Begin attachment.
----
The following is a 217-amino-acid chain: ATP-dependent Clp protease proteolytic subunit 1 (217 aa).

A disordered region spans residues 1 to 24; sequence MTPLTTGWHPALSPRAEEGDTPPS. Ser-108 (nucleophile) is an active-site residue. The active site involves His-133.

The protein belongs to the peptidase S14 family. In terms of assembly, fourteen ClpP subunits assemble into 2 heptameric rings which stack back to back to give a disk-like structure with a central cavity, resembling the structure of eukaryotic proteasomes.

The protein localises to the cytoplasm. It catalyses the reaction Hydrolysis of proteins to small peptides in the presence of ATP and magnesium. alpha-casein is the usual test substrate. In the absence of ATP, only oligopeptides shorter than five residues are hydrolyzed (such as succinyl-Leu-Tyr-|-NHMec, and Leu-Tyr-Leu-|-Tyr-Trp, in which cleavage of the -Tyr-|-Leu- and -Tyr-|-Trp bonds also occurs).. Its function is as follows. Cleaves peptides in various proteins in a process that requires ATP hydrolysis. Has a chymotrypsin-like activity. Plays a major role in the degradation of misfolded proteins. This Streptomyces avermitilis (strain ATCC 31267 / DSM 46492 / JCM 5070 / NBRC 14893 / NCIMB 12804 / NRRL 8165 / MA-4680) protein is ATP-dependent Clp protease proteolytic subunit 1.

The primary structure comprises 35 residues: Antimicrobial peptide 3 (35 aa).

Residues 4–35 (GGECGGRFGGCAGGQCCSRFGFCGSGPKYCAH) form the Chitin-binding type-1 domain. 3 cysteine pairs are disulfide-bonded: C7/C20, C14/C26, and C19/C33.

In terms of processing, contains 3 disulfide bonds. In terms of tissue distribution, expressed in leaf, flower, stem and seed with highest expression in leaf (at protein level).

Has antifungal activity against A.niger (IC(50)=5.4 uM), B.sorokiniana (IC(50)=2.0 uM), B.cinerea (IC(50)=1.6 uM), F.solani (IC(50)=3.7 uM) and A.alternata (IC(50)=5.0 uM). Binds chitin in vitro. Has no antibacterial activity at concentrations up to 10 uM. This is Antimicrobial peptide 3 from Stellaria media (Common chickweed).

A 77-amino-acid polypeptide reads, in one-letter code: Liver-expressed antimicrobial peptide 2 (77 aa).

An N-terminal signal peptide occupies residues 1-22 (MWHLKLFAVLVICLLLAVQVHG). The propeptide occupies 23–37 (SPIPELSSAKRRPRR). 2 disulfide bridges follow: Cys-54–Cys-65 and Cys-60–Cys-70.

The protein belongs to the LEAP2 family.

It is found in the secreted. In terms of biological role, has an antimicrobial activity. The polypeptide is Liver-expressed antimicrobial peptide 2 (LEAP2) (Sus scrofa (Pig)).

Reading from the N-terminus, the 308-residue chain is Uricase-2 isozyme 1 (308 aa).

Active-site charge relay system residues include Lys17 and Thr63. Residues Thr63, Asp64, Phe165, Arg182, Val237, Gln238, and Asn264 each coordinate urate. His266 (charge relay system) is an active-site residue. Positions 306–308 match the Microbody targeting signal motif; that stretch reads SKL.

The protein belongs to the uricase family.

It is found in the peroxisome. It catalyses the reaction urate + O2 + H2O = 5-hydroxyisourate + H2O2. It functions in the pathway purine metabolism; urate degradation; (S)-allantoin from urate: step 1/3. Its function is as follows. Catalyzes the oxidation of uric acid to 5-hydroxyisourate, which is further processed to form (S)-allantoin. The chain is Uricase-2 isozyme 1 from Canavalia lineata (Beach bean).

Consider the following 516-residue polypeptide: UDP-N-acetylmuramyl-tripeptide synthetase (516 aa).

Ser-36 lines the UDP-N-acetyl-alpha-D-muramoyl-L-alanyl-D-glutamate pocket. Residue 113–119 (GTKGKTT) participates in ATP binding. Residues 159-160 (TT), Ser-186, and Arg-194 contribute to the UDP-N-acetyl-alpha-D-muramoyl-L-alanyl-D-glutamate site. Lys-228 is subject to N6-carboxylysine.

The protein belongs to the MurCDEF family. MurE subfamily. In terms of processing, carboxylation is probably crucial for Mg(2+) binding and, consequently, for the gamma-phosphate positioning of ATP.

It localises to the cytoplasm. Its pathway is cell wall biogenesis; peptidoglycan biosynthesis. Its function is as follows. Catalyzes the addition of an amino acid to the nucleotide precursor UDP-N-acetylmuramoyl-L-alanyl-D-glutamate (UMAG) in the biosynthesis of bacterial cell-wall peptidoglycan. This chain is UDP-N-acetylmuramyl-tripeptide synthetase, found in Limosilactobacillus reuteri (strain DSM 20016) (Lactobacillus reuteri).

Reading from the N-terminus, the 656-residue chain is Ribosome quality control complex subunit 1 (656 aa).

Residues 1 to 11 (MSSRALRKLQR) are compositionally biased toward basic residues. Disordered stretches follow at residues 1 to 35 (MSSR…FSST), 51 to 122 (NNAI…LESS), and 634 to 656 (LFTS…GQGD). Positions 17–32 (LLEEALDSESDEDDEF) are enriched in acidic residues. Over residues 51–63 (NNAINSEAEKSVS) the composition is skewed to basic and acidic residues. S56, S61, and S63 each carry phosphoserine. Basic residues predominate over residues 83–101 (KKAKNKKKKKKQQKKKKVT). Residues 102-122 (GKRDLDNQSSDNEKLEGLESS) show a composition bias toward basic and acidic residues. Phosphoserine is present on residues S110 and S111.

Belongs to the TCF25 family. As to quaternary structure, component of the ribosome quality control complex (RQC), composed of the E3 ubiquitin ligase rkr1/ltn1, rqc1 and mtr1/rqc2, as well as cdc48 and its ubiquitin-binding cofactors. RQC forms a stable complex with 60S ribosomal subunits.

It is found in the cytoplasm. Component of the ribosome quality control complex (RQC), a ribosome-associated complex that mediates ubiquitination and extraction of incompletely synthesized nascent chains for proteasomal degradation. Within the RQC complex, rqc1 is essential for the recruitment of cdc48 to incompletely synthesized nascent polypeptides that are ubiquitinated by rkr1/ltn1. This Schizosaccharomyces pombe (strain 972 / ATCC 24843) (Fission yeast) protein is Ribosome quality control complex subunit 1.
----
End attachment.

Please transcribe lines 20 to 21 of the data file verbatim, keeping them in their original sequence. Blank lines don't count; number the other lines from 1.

It localises to the cytoplasm. Its pathway is cell wall biogenesis; peptidoglycan biosynthesis. Its function is as follows. Catalyzes the addition of an amino acid to the nucleotide precursor UDP-N-acetylmuramoyl-L-alanyl-D-glutamate (UMAG) in the biosynthesis of bacterial cell-wall peptidoglycan. This chain is UDP-N-acetylmuramyl-tripeptide synthetase, found in Limosilactobacillus reuteri (strain DSM 20016) (Lactobacillus reuteri).

Reading from the N-terminus, the 656-residue chain is Ribosome quality control complex subunit 1 (656 aa).